An Ohio man has filed a civil rights complaint against the operator of Resorts Casino Hotel, DGMB Casinos LLC, and the state over his 2012 indictment for alleged computer theft.

Darrell Miller, of Cincinnati, was indicted May 23, 2012, over allegations he manipulated Resorts’ slot machines to get thousands of dollars in free casino play that he did not earn.

Resorts claimed Miller and dozens of others found a flaw in the computer system that failed to recognize players had been in the casino to redeem their free play offers. The flaw sent more than $10,000 a month to Miller in free play, Resorts claimed.

Miller is seeking to recover more than $35,000 in legal fees and expenses as well as punitive damages for the malicious prosecution, according to a news release from his attorney, Sebastian Ionno.

On Nov. 2, 2012, the criminal case against all defendants was dismissed due to lack of evidence that a crime had been committed.

According to Ionno, the prosecution made two errors that led to the dismissal.

First, Deputy Attorney General Yvonne Maher admitted to failing to instruct the grand jury as to the statute under which she was trying to indict Miller, as required by state law.

Second, Detective Sgt. Paul Horsey of the State Police, Casino Gaming Bureau, misrepresented Miller’s involvement in the claims by Resorts.

After Resorts discovered the flaw, it identified about 30 people it wanted prosecuted to regain some of its losses, according to the testimony of Steve Laning, a senior investigator at Resorts.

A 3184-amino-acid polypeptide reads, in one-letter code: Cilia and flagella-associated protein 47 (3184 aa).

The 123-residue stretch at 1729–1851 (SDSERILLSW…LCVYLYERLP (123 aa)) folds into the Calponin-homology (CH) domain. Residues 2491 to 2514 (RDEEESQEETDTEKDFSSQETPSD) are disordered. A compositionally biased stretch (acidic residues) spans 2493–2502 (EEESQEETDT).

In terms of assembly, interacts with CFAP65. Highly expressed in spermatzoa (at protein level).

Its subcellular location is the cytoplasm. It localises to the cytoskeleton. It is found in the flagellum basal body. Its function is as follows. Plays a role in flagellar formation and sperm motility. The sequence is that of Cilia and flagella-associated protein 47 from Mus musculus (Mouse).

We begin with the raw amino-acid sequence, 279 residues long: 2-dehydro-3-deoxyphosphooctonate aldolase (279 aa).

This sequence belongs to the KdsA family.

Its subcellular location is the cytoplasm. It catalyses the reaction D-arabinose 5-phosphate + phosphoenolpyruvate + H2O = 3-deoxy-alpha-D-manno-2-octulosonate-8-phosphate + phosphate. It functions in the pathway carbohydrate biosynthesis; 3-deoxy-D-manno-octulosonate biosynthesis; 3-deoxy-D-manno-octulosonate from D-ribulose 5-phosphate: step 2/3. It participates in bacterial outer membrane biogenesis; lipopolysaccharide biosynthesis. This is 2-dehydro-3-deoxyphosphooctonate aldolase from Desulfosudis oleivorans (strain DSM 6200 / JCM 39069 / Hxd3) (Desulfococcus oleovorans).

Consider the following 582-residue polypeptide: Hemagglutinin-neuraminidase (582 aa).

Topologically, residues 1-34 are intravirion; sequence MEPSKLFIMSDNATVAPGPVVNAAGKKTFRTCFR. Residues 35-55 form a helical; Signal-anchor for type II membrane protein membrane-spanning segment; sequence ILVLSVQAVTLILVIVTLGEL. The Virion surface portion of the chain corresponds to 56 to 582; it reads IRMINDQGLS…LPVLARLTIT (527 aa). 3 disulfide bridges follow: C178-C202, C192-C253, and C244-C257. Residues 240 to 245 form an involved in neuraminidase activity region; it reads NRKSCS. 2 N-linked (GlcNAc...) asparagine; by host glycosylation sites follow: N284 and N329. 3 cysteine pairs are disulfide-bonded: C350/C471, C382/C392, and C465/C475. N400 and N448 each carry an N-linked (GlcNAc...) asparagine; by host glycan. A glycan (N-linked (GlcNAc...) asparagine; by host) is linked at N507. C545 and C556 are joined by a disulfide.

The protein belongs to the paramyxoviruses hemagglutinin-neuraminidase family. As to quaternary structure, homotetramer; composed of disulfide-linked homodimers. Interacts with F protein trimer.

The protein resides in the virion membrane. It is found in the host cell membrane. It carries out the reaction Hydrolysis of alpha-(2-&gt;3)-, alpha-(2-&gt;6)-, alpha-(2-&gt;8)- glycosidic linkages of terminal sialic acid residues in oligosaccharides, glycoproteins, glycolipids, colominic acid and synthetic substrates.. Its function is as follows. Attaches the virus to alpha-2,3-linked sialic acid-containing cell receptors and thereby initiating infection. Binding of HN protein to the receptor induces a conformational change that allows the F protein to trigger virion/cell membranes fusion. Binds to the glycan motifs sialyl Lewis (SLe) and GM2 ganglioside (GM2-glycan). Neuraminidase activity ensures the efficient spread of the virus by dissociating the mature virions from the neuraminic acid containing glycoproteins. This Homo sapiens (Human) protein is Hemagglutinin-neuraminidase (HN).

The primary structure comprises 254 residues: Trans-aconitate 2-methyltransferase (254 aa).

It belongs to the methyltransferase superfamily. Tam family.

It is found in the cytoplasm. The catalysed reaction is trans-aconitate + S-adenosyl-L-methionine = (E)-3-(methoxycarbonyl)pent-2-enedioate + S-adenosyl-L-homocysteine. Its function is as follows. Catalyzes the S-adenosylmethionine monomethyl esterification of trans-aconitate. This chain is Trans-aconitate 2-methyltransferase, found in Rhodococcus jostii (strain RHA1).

On Jan. 17, 2012, Horsey led a task force that arrested five people at Resorts and charged them with computer theft.

When the prosecutor asked Horsey if Miller’s involvement in that operation was determined through video surveillance, Horsey replied, “Yes, that is correct.”

However, a review of the tapes showed Miller was not on any of the tapes because he was in Cincinnati during the State Police sting operation, according to Ionno.

The suit claims Resorts violated Miller’s civil rights by “an improper, illegal and perverted use of the … legal process in a way that was neither warranted nor authorized by law and with the ulterior motive of using the criminal justice system to recapture losses that resulted from its own negligence.” Co-defendants in the suit are the state of New Jersey, Deputy Attorney General Yvonne Maher and Horsey.

DGMB Casinos LLC and Laning have denied all claims and asserted a cross claim for contribution and indemnification against the state co-defendants. This means if negligence is found, then Resorts believes the state of New Jersey was also negligent in its prosecution of Miller.

Resorts did not return a request for comment.

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